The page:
RC-North’s support strategy. Kabul-level GIRoA issued orders related to the APRP’s implementation and strategic framework,9 defining the operating space for governors to build reintegration programs. RC-N’s overarching strategy was twofold: to partner with provincial governors to assist them in destroying the insurgent promise of victory (in the minds of the members of the population as well as of the insurgents), and to provide insurgents a better alternative through resourced reintegration deals negotiated and brokered by Afghan provincial and district leaders.

Resourcing. A significant challenge facing provincial and district leaders immediately after APRP was launched was the absence of APRP resourcing by Kabul-level GIRoA. Immature financial policies prevented the flow of money from the RFM, leaving provincial governors unable to respond to reintegration opportunities.

The GIRoA asked the ISAF to assist provincial and district leaders until the problem could be resolved. The U.S. Department of Defense allocated $50 million as part of a new fund called the DoD Afghan Reintegration Program, or ARP, and encouraged the use of DoD funds from the Commanders Emergency Response Program, or CERP.

RC-N lines of effort. The APRP outlines three stages of reintegration: outreach and grievance resolution, demobilization and consolidation of peace, shown as a flow arrow in Figure 2. Implementation support from RC-N, depicted on the right as four lines of effort, were designed to help set the conditions for governors through lethal operations, exploitation of information operations, governance and development. Each province implemented reintegration slightly differently. While each line of effort is shown sequentially, the actual order may vary, and some lines of effort may not be involved in precipitating a particular reintegration event.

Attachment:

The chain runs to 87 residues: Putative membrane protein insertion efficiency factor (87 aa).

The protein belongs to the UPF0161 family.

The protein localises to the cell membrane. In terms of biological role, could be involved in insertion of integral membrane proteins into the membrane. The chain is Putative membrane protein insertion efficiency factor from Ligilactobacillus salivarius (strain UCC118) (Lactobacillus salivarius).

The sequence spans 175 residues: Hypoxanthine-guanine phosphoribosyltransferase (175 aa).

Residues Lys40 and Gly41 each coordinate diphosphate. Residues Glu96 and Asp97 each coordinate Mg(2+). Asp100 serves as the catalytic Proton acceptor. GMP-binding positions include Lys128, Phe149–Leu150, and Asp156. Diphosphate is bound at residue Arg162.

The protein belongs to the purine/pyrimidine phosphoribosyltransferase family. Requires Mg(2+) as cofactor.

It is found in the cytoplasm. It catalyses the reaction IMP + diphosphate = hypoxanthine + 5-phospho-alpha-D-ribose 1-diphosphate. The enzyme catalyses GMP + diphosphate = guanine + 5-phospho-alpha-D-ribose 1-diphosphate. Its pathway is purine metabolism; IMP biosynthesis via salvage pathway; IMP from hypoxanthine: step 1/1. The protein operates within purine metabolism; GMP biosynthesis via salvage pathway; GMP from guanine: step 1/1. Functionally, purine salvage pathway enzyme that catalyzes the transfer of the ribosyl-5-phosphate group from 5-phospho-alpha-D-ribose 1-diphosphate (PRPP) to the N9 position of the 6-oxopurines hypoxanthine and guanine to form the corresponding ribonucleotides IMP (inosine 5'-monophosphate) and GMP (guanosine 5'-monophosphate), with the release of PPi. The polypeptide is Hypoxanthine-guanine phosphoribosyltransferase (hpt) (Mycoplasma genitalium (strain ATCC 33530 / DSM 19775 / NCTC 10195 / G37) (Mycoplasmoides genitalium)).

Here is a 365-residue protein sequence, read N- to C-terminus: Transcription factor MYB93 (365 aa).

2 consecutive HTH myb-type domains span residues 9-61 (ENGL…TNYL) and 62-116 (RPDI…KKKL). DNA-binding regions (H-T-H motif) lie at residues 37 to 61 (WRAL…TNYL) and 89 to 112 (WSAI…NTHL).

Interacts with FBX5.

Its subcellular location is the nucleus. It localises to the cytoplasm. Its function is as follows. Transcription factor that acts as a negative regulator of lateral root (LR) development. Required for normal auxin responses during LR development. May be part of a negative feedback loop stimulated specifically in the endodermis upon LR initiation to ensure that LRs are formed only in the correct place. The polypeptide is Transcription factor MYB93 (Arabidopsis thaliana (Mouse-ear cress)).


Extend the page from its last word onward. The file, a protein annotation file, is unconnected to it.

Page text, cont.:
Map of Afghanistan and neighboring nations, highlighting the nine provinces of Regional Command North, geographically the largest of the six ISAF regional commands and home to more than 25 percent of Afghanistan's largely rural populationAfghan examples. To ensure that Afghan ownership was maintained, RC-N sought to maintain program momentum without taking over the program and without moving at a faster pace than the GIRoA could sustain. In an attempt to keep the provincial governors informed of what “right” could look like. RC-N shared digital and hard-copy program documents from Kabul and examples of processes, programs or programs of instruction being used in neighboring provinces, thus reinforcing good leadership and the propagation of Afghan solutions.